- Client -> Server: CLIENT_KEY_EXCHANGE
Using all data generated in the handshake thus far, both will perform the following:
– The client generates the pre-master secret "random value" for the session, encrypts it with the server's public key (obtained from the server's certificate) and sends the encrypted pre-master secret to the server. The pre-master secret is a random value generated by the client and encrypted with the server public key. The pre-master key's length can vary depending on the algorithm used during key exchange. This along with the client and server random number is used to create the master secret. If the server can decrypt the message using the server's private key and can create the master secret locally, then the client is assured that the server has authenticated itself.
– The server uses its private key to decrypt the pre-master secret.
– Both the client and the server use the pre-master key and performs a series of steps to compute and generate the same master secret locally. The master secret is then used to derive a shared secret key/session key for symmetric encryption and MAC. The master secret is of fixed-length value.
– Both the client and the server use the master secret to generate the session keys, which are symmetric keys used to encrypt and decrypt information exchanged during the SSL session and to verify its integrity.
- Client -> Server: CHANGE_CIPHER_SPEC
The client sends a message to the server informing it that future messages from the client will be encrypted with the session key and indicates that its portion of the handshake is finished.
- Client <- Server : CHANGE_CIPHER_SPEC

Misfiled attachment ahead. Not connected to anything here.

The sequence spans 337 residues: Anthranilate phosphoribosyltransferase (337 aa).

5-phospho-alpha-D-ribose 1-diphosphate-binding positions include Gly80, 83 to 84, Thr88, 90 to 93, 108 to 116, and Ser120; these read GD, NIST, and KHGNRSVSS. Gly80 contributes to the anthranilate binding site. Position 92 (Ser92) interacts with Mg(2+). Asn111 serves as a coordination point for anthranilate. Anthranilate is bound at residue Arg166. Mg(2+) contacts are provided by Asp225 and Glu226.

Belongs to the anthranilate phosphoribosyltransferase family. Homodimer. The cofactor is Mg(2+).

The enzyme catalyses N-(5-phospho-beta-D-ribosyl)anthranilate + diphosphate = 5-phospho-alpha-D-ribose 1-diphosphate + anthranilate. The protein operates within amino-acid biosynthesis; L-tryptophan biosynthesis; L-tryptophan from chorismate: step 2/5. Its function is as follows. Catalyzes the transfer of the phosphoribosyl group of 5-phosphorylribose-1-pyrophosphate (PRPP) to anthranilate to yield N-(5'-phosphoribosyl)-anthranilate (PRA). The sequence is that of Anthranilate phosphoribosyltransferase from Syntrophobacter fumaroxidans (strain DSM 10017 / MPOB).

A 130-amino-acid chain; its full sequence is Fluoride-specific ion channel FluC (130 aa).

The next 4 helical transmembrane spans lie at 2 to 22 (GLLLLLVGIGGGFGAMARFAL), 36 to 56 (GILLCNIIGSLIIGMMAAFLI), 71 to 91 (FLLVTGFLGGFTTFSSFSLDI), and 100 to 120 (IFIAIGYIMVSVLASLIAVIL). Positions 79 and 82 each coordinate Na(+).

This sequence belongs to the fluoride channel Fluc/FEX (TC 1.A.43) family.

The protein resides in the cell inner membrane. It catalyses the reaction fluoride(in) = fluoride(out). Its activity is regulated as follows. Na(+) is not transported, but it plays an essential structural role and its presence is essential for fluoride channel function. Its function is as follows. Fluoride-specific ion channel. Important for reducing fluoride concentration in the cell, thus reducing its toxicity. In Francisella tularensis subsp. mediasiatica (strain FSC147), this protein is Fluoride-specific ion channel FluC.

The server sends a verification message to the client, which has the HMAC for data integrity and encrypted by shared secret key. It also indicates that its portion of the handshake is finished.
The TLS handshake is now complete and the session begins. The client and the server use the shared secret key to encrypt and decrypt the data they send to each other and to validate its integrity.
3. At this point, both client (FTPM/FTSS computer) and server (Blue_L85E) have successfully completed the TLS handshake. Application data is then exchanged using the symmetric encryption and HMAC. In symmetric encryption, the exact same key is used on both sides of a conversation, for both encrypting and decrypting. The application data packets exchanged set the initial configurations deployed in the FactoryTalk Policy Manager security model to the CIP Security capable IACS devices. During this time, application data packets are exchanged to set the appropriate CIP Security objects including the CIP Security object, the certificate management object (CMO) and EtherNet/IP Security object. It also includes the provisioning of the client certificate or new trust anchors for the CIP Security devices in that security model. The client (FTPM/FTSS computer) instructs the server (Blue_L85E) to create a certificate signing request (CSR), which includes the server creating a public/private key pair. The private key stays on the server and is never shared with the client or any other IACS devices. The client reads the CSR, digitally signs it then sends it back as a client certificate, which will be used as device authentication.
Figure 4-6 Initial Deployment of CIP Security
Figure 4-7 CIP Security Vendor Certificate